But forget Cantonese, can a Mandarin author indicate native non-standard Mandarin?

    My intuition is that replication of speech has never never been a concern of literate Chinese at all and replicating different varieties of speech in a single text is completely below the radar in the same way alphabet users are indifferent to things that can be done with characters but not an alphabet.

  27. scav said,

    March 14, 2011 @ 4:02 am

    @ pflaumbaum, re Glasgow pronunciation.

    I'd say fitba is pronounced more like ['fɪʔbɔ]. I'm not 100% sure about the [ɪ], but I've definitely never heard fitba with a glottal stop at the end.

  28. Victor Mair said,

    March 14, 2011 @ 6:24 am

    @Ben

    Not at all.

    I published a journal of Romanized Mandarin for a decade, and we found that — if you have proper word division and proper orthography to reflect grammar — you don't even need to indicate the four main tones, much less subtle changes such as tone sandhi. People just read it off with the correct tones, sandhi, and so forth.

    It's like the way people read off Russian without the stress marks indicated: they automatically make the necessary accentual and phonological changes as they go, or the way readers instinctively add the required vowels in vowelless Hebrew and Arabic. No writing system can provide all of the phonetic details of real speech. In that sense, all writing systems are more or less schematic. But they do have to provide enough clues to get the reader going and to put him / her on the right track. Cantonese / Taiwanese / Pekingese / Shanghainese / Sichuanese written purely in characters has a hard time doing that, but written in Pinyin makes it a much more realistic proposition.

    In this regard, what Michael Farris said above is right on target, though I would add in response to his final, insightful paragraph ("My intuition is that replication of speech has never never been a concern of literate Chinese at all and replicating different varieties of speech in a single text is completely below the radar….") that the reason literate Chinese are not interested in replicating different varieties of speech in a single text is that they don't have the tools for doing it. Pinyin now gives them such a tool, and we see from what goes on in chat rooms and elsewhere that they are gradually starting to use it for that purpose.

  29. David Moser said,

    March 14, 2011 @ 7:36 am

    "No writing system can provide all of the phonetic details of real speech. In that sense, all writing systems are more or less schematic. But they do have to provide enough clues to get the reader going and to put him / her on the right track."

    Ai agree kumpleetly wid Vikta on ths kinda point. A nadiv spieker cn undrstan almst eny kiend of orthografy, sistimadik or cmpletly grbled. We r aymaizinglee gd at deedeucing th sowns of ar naydiv lngwidge, eevn with lawts uf incunsistinzies or errrirz or ohmishnz. IF pnyn wr adoptd, th chaikneez peepl wd kwkly ajust 2 th sistim an mayk it a flxible tool fr cmmoonicashin.

  30. Bob Violence said,

    March 14, 2011 @ 10:09 am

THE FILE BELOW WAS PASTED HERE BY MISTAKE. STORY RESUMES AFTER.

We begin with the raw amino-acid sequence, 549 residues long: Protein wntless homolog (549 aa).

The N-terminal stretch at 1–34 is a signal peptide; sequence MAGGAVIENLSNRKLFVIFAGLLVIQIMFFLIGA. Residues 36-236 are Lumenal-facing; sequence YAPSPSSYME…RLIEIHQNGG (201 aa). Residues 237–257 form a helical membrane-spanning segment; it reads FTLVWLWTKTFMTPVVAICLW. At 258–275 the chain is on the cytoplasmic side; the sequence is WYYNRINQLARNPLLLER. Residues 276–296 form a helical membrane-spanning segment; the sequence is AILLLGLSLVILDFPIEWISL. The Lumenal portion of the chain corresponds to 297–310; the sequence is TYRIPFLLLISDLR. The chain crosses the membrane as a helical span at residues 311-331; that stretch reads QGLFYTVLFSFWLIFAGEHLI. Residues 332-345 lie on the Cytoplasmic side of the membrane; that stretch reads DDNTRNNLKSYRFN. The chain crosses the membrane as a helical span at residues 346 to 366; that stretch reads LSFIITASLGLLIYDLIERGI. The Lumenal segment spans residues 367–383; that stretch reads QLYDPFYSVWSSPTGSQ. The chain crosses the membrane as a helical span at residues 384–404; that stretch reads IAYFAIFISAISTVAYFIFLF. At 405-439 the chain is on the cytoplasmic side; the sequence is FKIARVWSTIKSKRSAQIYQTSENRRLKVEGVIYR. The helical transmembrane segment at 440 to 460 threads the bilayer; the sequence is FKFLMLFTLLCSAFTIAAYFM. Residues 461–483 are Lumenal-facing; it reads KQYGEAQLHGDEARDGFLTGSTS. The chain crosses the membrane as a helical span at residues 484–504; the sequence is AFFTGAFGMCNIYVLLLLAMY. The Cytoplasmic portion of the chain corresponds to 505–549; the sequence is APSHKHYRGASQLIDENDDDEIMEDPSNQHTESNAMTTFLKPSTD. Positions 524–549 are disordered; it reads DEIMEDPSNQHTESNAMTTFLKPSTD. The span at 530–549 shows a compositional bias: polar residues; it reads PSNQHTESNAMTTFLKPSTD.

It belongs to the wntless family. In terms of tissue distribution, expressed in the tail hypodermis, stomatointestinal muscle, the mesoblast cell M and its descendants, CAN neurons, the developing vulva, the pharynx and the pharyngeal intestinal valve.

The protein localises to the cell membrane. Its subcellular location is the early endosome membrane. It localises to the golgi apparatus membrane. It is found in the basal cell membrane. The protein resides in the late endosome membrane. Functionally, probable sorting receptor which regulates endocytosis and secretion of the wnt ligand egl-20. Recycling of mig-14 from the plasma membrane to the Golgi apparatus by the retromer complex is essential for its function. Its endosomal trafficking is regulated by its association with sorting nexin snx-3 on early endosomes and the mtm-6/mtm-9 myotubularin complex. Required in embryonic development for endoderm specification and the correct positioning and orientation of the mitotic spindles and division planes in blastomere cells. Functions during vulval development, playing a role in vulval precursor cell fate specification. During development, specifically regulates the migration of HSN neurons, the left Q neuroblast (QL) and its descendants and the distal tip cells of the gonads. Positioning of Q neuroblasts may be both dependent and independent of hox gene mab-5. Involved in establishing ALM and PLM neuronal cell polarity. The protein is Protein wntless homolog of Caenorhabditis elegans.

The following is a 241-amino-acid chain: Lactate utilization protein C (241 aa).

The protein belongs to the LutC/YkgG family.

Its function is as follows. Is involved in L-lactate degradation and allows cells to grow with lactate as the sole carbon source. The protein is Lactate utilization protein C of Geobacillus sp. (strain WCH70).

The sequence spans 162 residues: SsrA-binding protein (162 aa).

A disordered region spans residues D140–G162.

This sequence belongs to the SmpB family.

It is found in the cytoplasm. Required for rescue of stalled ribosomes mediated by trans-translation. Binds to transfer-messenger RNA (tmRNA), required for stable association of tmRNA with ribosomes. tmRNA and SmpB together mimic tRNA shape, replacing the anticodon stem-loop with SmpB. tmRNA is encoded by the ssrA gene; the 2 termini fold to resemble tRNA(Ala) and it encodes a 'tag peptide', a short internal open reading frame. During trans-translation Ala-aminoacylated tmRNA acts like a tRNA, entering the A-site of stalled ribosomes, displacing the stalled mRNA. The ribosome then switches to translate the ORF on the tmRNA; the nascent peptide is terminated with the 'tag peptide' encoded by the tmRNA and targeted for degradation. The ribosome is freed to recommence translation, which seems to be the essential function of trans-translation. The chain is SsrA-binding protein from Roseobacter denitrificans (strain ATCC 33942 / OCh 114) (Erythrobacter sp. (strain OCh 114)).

I remember reading a paper (with accompanying data) somewhere a few years ago that put the number of syllables in use in English (not the number of possible syllables) at around 11,000. I also have seen a similar number for Korean syllables.

    11,000 is the approximate number of syllable blocks that can be formed from the letters currently in use, but I seriously doubt a majority of those actually represent distinct syllables in spoken Korean. This writer claims the South Korean spoken standard has a bit under 3,000 syllables, which sounds reasonable, but I can't find another source for it.

  31. Brendan said,

    March 14, 2011 @ 10:37 am

    @Eric Henry – The problem with 俺 instead of 我, 啥 instead of 什么, etc., is that they're not actually very useful except as crude ways of indicating that someone is speaking something other than Standard Mandarin. 啥, in particular, is used (with varying pronunciations) all over the country, so a hypothetical reader seeing it won't really get much of a sense of an accent. And among people who use 我 instead of 俺, there's still a very wide range of variation in accents — just think about Sichuanese Mandarin.

    I've thought about the problem of indicating accent in literature for a while now, and not much really comes to mind. One way of dealing with it would be furigana, or ruby — small characters printed alongside the hanzi to indicate pronunciation. I remember hearing about a Japanese writer who wrote a book about her African-American boyfriend using the standard 黑人 with furigana indicating the pronunciation "brother." This sort of system is rarely (if ever) used in China, though, and I don't think I've seen it in Taiwanese books other than children's texts providing zhuyin readings for unfamiliar characters; obviously, it would get mighty unwieldy if used more than a few times per page. Even if people were willing to use it, I can't see it being effective for anyone who had as keen an ear for accent as Flann O'Brien or James Joyce or Mark Twain — or Wang Shuo or Lao She, for that matter, both of whom wrote in a dialect allegedly interchangeable with Standard Mandarin.

  32. JS said,

    March 14, 2011 @ 11:46 am

    In thinking about these questions, we should probably separate the largely ad hoc lexical or spelling adjustments that might be made with an eye to added secai (Faulkner: "I ain't so sho") from the systematic, conventionalized transcription of a particular Xlect.

    As Bob and Ben point out, responsible representation of a number of Sinitic languages in our hypothetical novel would require exactly the same number of systems of the latter sort. Each such system would, in effect, engage only native or highly competent users of the language so represented.